Author(s): Bomsta BD, Bridgewater LC, Seegmiller RE
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Abstract OBJECTIVE: Degeneration of articular cartilage leads to the development of osteoarthritis (OA), but the molecular pathology of the disease is poorly understood. The Disproportionate micromelia (Dmm) mouse has a deletion mutation in the C-propeptide encoding region of Col2a1, which leads to a defective cartilage matrix. The objective of this study was to determine whether heterozygous (Dmm/+) mice develop premature OA, and could therefore serve as an animal model for studying the molecular pathways leading to OA. DESIGN: Histological analysis was utilized to determine the state of articular cartilage degeneration in Dmm/+ mice at 3, 6, 9, 12, 15, and 22 months of age. Severity of OA was quantified with a modified Mankin scoring system. In addition, articular cartilage thickness, cell density, and the extracellular matrix (ECM) fraction of articular cartilage were quantified. RESULTS: Articular cartilage erosion was significantly more severe in Dmm/+ than in wild-type (+/+) mice beginning at 9 months, and modified Mankin scoring revealed Dmm/+ articular cartilage to be in a more severe osteoarthritic state as early as 3 months. In addition, Dmm/+ articular cartilage was thinner than +/+ cartilage and showed increased cell density and decreased matrix fraction compared with +/+ from the earliest time points measured. CONCLUSIONS: The present study demonstrates that Dmm/+ mice develop premature OA. The observed degenerative changes of Dmm/+ articular cartilage closely resemble those of human OA patients, with or without Col2a1 mutations, suggesting that Dmm/+ mice are a useful model for investigating mechanisms involved in OA.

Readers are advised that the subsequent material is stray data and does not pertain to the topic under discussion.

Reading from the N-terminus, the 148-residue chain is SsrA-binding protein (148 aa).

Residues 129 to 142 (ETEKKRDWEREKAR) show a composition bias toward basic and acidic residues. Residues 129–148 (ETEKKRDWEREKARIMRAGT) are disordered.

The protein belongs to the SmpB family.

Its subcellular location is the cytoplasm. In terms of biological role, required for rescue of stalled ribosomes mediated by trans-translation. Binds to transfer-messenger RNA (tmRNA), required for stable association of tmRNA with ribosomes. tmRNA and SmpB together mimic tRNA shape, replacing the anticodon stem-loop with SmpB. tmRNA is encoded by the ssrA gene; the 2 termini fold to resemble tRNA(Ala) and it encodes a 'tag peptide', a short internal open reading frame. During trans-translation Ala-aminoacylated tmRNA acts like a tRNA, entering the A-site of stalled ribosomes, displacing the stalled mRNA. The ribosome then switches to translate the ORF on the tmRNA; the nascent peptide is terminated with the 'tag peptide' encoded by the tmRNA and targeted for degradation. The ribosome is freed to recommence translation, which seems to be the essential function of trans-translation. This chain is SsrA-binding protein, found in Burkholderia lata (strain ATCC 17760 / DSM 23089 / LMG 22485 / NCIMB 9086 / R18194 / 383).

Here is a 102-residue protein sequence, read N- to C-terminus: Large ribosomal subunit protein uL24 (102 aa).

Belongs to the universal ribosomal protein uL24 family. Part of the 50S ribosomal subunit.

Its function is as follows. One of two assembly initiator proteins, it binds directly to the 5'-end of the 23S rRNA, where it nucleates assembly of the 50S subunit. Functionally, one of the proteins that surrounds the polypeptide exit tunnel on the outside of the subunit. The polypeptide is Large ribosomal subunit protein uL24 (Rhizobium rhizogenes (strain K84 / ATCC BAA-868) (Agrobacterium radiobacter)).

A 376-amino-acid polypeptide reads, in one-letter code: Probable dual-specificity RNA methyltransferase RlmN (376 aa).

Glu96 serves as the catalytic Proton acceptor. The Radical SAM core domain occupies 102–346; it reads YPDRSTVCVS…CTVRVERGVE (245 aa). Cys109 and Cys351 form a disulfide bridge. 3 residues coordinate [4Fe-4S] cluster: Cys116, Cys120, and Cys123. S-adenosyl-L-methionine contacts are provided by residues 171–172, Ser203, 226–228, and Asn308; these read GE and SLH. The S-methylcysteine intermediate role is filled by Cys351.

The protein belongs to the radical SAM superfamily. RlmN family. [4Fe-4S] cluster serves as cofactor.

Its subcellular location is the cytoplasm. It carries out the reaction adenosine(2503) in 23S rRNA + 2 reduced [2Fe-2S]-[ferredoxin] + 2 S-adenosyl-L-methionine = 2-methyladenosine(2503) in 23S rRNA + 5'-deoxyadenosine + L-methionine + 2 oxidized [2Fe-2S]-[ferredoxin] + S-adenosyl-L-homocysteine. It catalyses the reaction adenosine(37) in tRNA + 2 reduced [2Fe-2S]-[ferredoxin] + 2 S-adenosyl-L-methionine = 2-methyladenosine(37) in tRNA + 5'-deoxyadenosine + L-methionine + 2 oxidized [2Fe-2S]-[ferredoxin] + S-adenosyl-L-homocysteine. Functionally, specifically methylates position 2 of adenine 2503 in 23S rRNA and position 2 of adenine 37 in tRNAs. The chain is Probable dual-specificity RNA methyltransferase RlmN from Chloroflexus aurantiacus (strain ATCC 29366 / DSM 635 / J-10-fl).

This article was published in Osteoarthritis Cartilage
and referenced in Journal of Arthritis